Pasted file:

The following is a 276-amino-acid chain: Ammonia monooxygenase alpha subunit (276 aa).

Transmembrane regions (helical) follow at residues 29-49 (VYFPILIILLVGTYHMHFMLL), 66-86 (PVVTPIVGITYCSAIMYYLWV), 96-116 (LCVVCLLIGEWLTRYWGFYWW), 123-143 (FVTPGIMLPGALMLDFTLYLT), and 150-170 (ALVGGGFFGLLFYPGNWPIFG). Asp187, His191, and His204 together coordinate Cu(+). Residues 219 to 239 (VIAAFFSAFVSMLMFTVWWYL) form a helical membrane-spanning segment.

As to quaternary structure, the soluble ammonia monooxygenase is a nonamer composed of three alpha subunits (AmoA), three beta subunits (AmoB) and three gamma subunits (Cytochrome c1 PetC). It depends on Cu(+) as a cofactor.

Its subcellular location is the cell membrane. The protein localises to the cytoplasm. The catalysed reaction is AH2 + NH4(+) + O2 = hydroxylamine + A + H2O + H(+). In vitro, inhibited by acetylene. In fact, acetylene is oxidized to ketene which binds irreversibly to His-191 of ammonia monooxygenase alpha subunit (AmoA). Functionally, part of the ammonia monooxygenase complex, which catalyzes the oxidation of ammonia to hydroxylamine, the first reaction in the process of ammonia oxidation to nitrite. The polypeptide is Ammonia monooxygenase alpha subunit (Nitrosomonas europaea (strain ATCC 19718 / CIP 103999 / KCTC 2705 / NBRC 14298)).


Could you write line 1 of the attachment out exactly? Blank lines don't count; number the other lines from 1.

The following is a 276-amino-acid chain: Ammonia monooxygenase alpha subunit (276 aa).